CASE 1. Anesthesiology News reports (below) that a leading anesthesiology researcher, Scott S. Reuben, MD, Director, Acute Pain Service, Associate Professor of Anesthesiology, Baystate Medical Center, Tufts University School of Medicine, is accused of falsifying data and other fraud in potentially dozens of published studies.
"Dr. Reuben, a pioneer in the area of multimodal analgesia…particularly as an advocate for its use in minimally invasive orthopedic and spine procedures, whose research has provided support for several mainstays of current anesthetic practice, such as the use of nonsteroidal anti- inflammatory drugs and neuropathic agents instead of opioids and preemptive analgesia…is said to have fabricated his results in at least 21, and perhaps many more, articles dating back to 1996."
The confirmed articles were published in Anesthesiology, Anesthesia and Analgesia, the Journal of Clinical Anesthesia and other titles, which have retracted the papers or will soon do so, according to people familiar with the scandal. (See list of retracted pubs. http://www.anesthesiologynews.com/aimages/2009/List.jpg ).
A cornerstone of Dr. Reuben’s approach has been the use of the selective cyclooxygenase-2 inhibitor celecoxib (Celebrex) and the neuropathic pain agent pregabalin (Lyrica), both manufactured by Pfizer. Dr. Reuben has received research grants from the company and is a member of its speakers’ bureau.
In light of the evidence uncovered, Jacques Chelly, MD, PhD, MBA, director of the Division of Regional Anesthesia and Acute Interventional Perioperative Pain at the University of Pittsburgh Medical Center (UPMC), said that the Reuben episode has left multimodal analgesia “in shambles concerning many of the drugs we use”—particularly celecoxib and pregabalin. “The big chunk of what people have based their protocol on is gone….you really don’t have any evidence that the combination is working".
Experts are calling this one of the largest known cases of academic misconduct.
A source told Anesthesiology News that Pfizer recently alerted its speakers to remove any reference to Dr. Reuben’s data from their presentations. The company has not been accused of wrongdoing in the matter.
Companies may provide financial incentives to physicians–but it remains the physicians' responsibility to be honest and to uphold professional and ethical standards.
CASE 2. Across the Atlantic, psychiatrist, Tonmoy Sharma MD, a prominent psychiatrist and senior lecturer at the prestigious Institute of Psychiatry at King’s College in London, who conducted pivotal drug studies for the major pharmaceutical companies, co-authoring ***frequently appeared on as an "expert" on the BBC, had gained an international reputation, particularly in the United States, for the research he was doing–was stripped of his medical licence by the British General Medical Council ( GMC) in April 2008, after an eight year investigation.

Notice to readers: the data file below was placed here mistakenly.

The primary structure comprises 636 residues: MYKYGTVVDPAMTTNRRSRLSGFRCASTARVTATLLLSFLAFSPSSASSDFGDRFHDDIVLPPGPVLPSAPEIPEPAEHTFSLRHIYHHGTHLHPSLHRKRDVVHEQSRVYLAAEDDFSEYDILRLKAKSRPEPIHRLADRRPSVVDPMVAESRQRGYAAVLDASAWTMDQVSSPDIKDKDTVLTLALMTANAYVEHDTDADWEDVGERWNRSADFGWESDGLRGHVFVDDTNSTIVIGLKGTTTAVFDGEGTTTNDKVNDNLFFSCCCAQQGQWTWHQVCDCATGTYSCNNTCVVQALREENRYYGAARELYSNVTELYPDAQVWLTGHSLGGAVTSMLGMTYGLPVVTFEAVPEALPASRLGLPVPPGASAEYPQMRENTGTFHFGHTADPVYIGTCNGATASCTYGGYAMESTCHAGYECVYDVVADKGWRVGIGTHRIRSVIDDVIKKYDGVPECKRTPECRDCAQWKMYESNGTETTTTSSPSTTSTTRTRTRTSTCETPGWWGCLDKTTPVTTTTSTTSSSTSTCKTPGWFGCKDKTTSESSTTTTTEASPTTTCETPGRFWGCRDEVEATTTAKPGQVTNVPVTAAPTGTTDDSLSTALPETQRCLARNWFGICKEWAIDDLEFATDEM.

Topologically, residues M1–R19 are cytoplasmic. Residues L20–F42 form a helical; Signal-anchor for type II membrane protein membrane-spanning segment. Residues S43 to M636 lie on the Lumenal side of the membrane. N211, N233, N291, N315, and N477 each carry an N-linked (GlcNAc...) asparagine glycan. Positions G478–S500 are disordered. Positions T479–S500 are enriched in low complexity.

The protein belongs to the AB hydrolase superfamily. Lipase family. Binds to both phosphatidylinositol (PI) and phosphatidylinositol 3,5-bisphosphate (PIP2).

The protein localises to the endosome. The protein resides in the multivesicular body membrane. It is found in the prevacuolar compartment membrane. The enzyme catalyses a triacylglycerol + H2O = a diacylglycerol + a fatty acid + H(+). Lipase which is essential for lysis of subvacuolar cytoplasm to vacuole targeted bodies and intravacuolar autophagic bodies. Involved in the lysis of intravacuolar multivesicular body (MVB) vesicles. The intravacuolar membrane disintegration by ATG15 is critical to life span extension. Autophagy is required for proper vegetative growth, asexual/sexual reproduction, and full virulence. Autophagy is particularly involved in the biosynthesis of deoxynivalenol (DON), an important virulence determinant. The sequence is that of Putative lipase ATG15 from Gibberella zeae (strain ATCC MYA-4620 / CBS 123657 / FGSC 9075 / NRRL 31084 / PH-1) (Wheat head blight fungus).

Until a recent post by Dr. Bremner–"Don't Squeeze the Sharma "– we were unaware of the case.
News reports from the UK–including the Times of London, the Telegraph, NRI Internet, and a report by the investigations editor of The Observer–describe the Sharma's gross misconduct, which was first uncovered by the pharmaceutical company Sanofi (2001). That charge resulted in his temporary suspension by the Institute of Psychiatry, prompting the GMC investigation. However the prestigious Institute reinstated Dr. Sharma in Aug. 2001–demonstrating the unreliability of academic in-house investigations.
Two years later, the Association of the British Pharmaceutical Industry asked the GMC to examine Dr. Sharma's conduct after concerns were raised about his failure to obtain proper approval from ethical committees to conduct the tests on human subjects.
Dr. Sharma worked as a consultant psychiatrist for the South London and Maudsley NHS Trust and recruited patients in Kent and parts of the capital for the research, according to reports. His position at the institute helped him to secure funding, said to be almost £1 million, from five drug companies. Most of the money was channelled through a private company that he had set up called Psychmed.
From 1996, Sharma was paid by leading drug companies such as Novartis and Sanofi to conduct trials of antipsychotic drugs on patients with schizophrenia and Alzheimer’s.
According to the General Medical Council, he recruited people in unsolicited telephone calls without contacting vulnerable patients' psychiatric nurses; he failed to obtain proper approval from ethical committees to conduct a number of major studies; he used the same patients as subjects for a number of different studies–thereby invalidating the studies for which he had been paid hundreds of thousands of dollars.
NRI Internet reported that the GMC representative stated:
- Dr Sharma had put mentally unwell patients at risk and ethical rules had been wilfully flouted.
- He gained an international reputation, particularly in the United States, for the research he was doing.
- In spring 2001 he was suspended from the Institute of Psychiatry after a complaint from drug maker Sanofi over a study Dr Sharma was undertaking into schizophrenia. He was reinstated in August 2001.
- After the suspension, a picture emerged of a doctor who knew the rules understanding medical research but deliberately took short cuts. He was guilty of gross breaches of the research standards.
- He made untrue statements and eventually the picture which I submit before you was a man who paid little more than lip service to ethical rules in research.